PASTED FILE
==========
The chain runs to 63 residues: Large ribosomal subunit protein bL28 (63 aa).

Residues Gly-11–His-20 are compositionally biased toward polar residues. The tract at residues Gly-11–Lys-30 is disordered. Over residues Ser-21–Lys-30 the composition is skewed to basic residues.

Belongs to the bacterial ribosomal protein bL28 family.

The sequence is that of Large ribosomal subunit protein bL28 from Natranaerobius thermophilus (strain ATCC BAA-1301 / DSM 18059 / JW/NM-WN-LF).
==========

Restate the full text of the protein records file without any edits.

The chain runs to 63 residues: Large ribosomal subunit protein bL28 (63 aa).

Residues Gly-11–His-20 are compositionally biased toward polar residues. The tract at residues Gly-11–Lys-30 is disordered. Over residues Ser-21–Lys-30 the composition is skewed to basic residues.

Belongs to the bacterial ribosomal protein bL28 family.

The sequence is that of Large ribosomal subunit protein bL28 from Natranaerobius thermophilus (strain ATCC BAA-1301 / DSM 18059 / JW/NM-WN-LF).